Originally written by Ted Bauer.
One central component of marketing is the idea of "the funnel." You can look at it in different ways, but essentially it teaches you how customers move through their interactions with a brand: typically it's something like awareness, interest, evaluation, trial, adoption/conversion, and advocacy.
That's a bit of a problem though, because social media and other developments (i.e. content marketing, e-commerce, and simple word of mouth) have changed the marketing funnel fairly drastically.
First of all, by no means is the process linear — which is how the funnel is typically taught. It's instead now circular, meaning that people can enter at different points and return to previous stages as opposed to simply moving through.
Another major thing: there's long been this idea that "advocacy" (i.e. talking about the brand) has to come after "adoption" (i.e. buying something from the brand). That's 100 percent not true anymore — for example, one can "like" the Los Angeles Lakers on Facebook but never attend a game or purchase a piece of merchandise. (Heck, they might not even live on the same continent as the Lakers.)
So in some context, they got the advocacy but not the conversion/adoption.
The system has thus changed.
Here's the central issue, as explained by HBR, and then one potential idea:
In both B2B and B2C businesses, customers are doing their own research both online and with their colleagues and friends. Prospects are walking themselves through the funnel, then walking in the door ready to buy.
As an example, Julie Bornstein, CMO at Sephora, has seen social media change how people buy beauty products. Recommendations from friends have always been important, but now these recommendations spread “quicker, faster, and further” at every stage in the funnel. The decision on what to buy increasingly comes from advocates who share their experience in a way that pulls in new customers and informs their purchase decision. Sephora’s response has been to bring all the stages of the funnel together into a single place, creating its own online community where people can ask questions of experts and each other about brands, products, and techniques.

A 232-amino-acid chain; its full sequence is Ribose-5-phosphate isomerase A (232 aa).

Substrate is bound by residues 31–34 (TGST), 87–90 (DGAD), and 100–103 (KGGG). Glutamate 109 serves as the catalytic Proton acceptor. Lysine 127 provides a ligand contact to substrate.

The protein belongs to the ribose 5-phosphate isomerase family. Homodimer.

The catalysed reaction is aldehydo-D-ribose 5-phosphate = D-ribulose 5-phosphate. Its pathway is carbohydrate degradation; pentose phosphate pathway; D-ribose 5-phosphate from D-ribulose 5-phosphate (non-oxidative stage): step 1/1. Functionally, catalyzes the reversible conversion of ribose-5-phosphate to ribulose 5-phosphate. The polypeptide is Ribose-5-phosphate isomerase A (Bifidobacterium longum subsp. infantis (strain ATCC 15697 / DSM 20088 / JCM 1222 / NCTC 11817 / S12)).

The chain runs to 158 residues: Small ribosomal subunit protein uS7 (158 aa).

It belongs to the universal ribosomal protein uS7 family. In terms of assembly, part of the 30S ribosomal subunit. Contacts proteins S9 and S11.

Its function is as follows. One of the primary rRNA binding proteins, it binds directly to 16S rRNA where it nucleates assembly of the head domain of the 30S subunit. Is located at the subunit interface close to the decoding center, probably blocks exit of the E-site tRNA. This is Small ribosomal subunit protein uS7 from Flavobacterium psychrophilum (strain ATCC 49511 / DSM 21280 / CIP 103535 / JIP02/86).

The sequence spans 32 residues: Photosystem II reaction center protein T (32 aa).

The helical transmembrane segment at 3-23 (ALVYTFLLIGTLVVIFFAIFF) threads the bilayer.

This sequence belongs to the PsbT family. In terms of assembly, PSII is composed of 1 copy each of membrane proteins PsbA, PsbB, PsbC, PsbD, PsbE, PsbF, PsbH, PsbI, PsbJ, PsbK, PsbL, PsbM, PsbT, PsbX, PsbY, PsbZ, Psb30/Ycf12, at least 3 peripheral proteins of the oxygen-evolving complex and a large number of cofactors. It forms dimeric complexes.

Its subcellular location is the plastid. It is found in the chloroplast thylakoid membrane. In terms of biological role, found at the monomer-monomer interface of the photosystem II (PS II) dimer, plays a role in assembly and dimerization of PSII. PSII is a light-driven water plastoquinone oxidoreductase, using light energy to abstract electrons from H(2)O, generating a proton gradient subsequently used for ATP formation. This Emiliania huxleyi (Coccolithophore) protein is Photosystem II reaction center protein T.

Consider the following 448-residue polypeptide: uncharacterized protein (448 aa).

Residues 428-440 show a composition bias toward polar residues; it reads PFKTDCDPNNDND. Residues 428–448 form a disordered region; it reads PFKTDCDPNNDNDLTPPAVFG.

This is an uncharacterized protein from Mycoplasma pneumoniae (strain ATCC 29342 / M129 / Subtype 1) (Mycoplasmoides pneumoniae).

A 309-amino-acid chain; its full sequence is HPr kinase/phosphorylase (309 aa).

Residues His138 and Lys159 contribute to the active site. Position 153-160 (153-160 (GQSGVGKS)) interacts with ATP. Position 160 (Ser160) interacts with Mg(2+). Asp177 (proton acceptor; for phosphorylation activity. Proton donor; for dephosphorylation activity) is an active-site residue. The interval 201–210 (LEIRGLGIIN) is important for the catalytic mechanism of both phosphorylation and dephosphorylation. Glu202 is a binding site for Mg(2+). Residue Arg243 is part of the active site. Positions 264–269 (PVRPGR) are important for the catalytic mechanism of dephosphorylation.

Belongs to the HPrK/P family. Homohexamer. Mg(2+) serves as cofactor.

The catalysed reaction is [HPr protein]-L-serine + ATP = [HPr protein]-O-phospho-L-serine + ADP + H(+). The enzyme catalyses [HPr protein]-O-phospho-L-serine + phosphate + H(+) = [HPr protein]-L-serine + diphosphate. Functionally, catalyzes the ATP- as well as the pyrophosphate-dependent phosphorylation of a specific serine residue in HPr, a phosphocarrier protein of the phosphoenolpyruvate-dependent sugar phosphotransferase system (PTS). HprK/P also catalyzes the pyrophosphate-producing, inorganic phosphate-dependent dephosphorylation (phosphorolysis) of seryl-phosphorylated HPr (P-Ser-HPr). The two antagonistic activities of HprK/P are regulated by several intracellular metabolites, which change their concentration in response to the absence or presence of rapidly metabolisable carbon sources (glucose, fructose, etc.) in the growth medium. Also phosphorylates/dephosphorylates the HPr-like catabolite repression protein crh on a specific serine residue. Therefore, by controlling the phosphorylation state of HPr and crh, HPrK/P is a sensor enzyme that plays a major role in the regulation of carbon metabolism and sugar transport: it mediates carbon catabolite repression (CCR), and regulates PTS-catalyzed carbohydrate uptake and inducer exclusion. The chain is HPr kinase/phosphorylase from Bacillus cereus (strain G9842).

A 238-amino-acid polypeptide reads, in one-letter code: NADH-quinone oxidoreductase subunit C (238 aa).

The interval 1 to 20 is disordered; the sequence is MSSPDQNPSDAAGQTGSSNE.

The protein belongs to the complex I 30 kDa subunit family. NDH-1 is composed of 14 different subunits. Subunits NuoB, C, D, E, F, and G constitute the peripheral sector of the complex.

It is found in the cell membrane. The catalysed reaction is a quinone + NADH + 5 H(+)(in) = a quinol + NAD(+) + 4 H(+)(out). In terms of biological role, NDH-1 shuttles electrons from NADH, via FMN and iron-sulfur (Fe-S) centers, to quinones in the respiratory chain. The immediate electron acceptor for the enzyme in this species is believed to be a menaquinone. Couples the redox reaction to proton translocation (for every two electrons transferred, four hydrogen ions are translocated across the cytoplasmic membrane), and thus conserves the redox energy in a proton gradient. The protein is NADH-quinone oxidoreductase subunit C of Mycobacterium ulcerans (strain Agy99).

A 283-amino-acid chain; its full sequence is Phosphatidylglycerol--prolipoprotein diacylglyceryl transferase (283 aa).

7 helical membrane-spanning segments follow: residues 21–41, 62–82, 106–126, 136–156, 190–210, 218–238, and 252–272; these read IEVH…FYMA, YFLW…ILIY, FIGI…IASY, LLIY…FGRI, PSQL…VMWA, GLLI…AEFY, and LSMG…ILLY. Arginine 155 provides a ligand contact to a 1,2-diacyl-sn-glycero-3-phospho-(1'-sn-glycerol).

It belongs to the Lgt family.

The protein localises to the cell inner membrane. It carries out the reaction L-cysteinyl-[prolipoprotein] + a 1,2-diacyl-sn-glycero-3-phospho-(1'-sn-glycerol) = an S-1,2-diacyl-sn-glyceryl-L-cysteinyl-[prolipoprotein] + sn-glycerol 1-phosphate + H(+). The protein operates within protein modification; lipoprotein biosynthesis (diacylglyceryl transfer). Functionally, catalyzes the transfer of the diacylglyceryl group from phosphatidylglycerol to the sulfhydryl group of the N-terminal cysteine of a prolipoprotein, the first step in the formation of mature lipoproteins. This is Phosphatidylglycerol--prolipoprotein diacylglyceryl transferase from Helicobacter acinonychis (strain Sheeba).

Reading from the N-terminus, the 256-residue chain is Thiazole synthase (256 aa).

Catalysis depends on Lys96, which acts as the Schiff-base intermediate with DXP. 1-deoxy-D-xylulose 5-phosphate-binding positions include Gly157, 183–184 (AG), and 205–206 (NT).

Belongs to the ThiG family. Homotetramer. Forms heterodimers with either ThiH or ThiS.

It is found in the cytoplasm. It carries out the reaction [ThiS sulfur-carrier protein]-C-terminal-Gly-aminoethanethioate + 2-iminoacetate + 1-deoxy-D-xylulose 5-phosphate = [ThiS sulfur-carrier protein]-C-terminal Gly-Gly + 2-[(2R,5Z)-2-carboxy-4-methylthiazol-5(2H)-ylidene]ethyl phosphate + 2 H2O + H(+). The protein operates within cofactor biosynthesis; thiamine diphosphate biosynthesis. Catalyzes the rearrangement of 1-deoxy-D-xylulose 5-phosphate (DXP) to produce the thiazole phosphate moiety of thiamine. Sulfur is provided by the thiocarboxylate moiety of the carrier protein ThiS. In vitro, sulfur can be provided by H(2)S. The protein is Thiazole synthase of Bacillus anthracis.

There are different ways to approach this problem — some just re-designed the funnel as a circle and called it something like "User Experience Journey." That's definitely one approach.
Another approach, bigger with tech companies/Silicon Valley, is to simply integrate the marketing into the product itself, rather than having the marketing be solely external force. A concept there? The iTunes store.
Apparently the head of Global Small Business Marketing for Google has said the discussions there are never "How can we market this?" but rather "What products deserve marketing?" The goal of marketing there is essentially amplification of a trend that people would have gravitated to anyway.
It's hard to exist on social alone — some companies have done it, though — but what Sephora did, described above, is another approach: basically you create social on your own site, turning it into a forum of like-minded individuals sharing context and information. You're ostensibly just looking to create networks of connected individuals, which is probably the most powerful way to get a product sold. (We actually can help you with this.)
Learn to embrace social, as it can uplift your brand and product, and it won’t be going away anytime soon. Take a look at how social is affecting your business (and leads), and strategically leverage what others — and your own company— are saying about your brand.